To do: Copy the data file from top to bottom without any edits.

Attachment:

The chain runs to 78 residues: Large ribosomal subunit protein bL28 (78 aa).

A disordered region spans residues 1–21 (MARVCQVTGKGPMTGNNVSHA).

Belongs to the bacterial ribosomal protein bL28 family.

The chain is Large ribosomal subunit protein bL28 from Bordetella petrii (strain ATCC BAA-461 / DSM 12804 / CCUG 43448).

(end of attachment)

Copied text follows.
The chain runs to 78 residues: Large ribosomal subunit protein bL28 (78 aa).

A disordered region spans residues 1–21 (MARVCQVTGKGPMTGNNVSHA).

Belongs to the bacterial ribosomal protein bL28 family.

The chain is Large ribosomal subunit protein bL28 from Bordetella petrii (strain ATCC BAA-461 / DSM 12804 / CCUG 43448).